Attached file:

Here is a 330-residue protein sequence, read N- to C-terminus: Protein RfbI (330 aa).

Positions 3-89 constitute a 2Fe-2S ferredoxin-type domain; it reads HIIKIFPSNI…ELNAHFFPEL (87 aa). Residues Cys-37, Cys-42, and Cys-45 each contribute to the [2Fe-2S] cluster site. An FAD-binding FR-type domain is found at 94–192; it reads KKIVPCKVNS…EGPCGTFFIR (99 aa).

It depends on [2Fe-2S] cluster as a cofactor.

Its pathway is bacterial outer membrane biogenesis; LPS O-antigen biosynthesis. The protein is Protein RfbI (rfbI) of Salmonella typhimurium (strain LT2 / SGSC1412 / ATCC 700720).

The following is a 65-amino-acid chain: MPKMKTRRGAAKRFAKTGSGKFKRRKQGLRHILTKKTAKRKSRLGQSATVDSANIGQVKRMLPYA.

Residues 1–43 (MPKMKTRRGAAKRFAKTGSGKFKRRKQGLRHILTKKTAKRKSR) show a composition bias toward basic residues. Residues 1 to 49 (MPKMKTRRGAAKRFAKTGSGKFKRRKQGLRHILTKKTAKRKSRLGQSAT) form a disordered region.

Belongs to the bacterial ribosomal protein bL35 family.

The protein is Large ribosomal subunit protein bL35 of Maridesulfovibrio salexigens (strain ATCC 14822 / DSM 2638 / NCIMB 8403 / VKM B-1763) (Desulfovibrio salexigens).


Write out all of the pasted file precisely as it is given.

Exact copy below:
Here is a 330-residue protein sequence, read N- to C-terminus: Protein RfbI (330 aa).

Positions 3-89 constitute a 2Fe-2S ferredoxin-type domain; it reads HIIKIFPSNI…ELNAHFFPEL (87 aa). Residues Cys-37, Cys-42, and Cys-45 each contribute to the [2Fe-2S] cluster site. An FAD-binding FR-type domain is found at 94–192; it reads KKIVPCKVNS…EGPCGTFFIR (99 aa).

It depends on [2Fe-2S] cluster as a cofactor.

Its pathway is bacterial outer membrane biogenesis; LPS O-antigen biosynthesis. The protein is Protein RfbI (rfbI) of Salmonella typhimurium (strain LT2 / SGSC1412 / ATCC 700720).

The following is a 65-amino-acid chain: MPKMKTRRGAAKRFAKTGSGKFKRRKQGLRHILTKKTAKRKSRLGQSATVDSANIGQVKRMLPYA.

Residues 1–43 (MPKMKTRRGAAKRFAKTGSGKFKRRKQGLRHILTKKTAKRKSR) show a composition bias toward basic residues. Residues 1 to 49 (MPKMKTRRGAAKRFAKTGSGKFKRRKQGLRHILTKKTAKRKSRLGQSAT) form a disordered region.

Belongs to the bacterial ribosomal protein bL35 family.

The protein is Large ribosomal subunit protein bL35 of Maridesulfovibrio salexigens (strain ATCC 14822 / DSM 2638 / NCIMB 8403 / VKM B-1763) (Desulfovibrio salexigens).